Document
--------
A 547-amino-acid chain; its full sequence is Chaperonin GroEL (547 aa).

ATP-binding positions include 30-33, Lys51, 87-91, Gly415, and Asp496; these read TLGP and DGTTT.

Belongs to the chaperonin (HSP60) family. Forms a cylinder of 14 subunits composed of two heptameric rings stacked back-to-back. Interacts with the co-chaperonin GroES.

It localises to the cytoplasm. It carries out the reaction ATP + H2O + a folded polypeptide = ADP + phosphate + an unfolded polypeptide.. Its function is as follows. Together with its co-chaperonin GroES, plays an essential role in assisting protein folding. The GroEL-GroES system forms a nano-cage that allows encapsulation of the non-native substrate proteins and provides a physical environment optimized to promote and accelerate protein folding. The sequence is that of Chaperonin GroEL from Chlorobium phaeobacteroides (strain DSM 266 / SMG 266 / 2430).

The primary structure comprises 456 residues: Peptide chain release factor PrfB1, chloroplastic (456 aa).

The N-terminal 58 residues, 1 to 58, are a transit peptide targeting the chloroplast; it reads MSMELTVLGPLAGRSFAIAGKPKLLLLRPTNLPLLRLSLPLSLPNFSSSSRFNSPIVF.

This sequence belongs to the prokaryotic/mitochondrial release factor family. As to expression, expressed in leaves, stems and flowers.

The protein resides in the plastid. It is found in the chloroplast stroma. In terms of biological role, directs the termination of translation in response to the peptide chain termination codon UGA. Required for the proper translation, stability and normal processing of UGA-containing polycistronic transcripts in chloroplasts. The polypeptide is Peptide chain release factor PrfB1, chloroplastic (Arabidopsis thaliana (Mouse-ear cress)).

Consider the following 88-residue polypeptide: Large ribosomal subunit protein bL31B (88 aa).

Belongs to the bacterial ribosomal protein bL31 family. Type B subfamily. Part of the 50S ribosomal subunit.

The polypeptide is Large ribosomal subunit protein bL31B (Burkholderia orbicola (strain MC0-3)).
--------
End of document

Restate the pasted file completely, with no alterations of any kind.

A 547-amino-acid chain; its full sequence is Chaperonin GroEL (547 aa).

ATP-binding positions include 30-33, Lys51, 87-91, Gly415, and Asp496; these read TLGP and DGTTT.

Belongs to the chaperonin (HSP60) family. Forms a cylinder of 14 subunits composed of two heptameric rings stacked back-to-back. Interacts with the co-chaperonin GroES.

It localises to the cytoplasm. It carries out the reaction ATP + H2O + a folded polypeptide = ADP + phosphate + an unfolded polypeptide.. Its function is as follows. Together with its co-chaperonin GroES, plays an essential role in assisting protein folding. The GroEL-GroES system forms a nano-cage that allows encapsulation of the non-native substrate proteins and provides a physical environment optimized to promote and accelerate protein folding. The sequence is that of Chaperonin GroEL from Chlorobium phaeobacteroides (strain DSM 266 / SMG 266 / 2430).

The primary structure comprises 456 residues: Peptide chain release factor PrfB1, chloroplastic (456 aa).

The N-terminal 58 residues, 1 to 58, are a transit peptide targeting the chloroplast; it reads MSMELTVLGPLAGRSFAIAGKPKLLLLRPTNLPLLRLSLPLSLPNFSSSSRFNSPIVF.

This sequence belongs to the prokaryotic/mitochondrial release factor family. As to expression, expressed in leaves, stems and flowers.

The protein resides in the plastid. It is found in the chloroplast stroma. In terms of biological role, directs the termination of translation in response to the peptide chain termination codon UGA. Required for the proper translation, stability and normal processing of UGA-containing polycistronic transcripts in chloroplasts. The polypeptide is Peptide chain release factor PrfB1, chloroplastic (Arabidopsis thaliana (Mouse-ear cress)).

Consider the following 88-residue polypeptide: Large ribosomal subunit protein bL31B (88 aa).

Belongs to the bacterial ribosomal protein bL31 family. Type B subfamily. Part of the 50S ribosomal subunit.

The polypeptide is Large ribosomal subunit protein bL31B (Burkholderia orbicola (strain MC0-3)).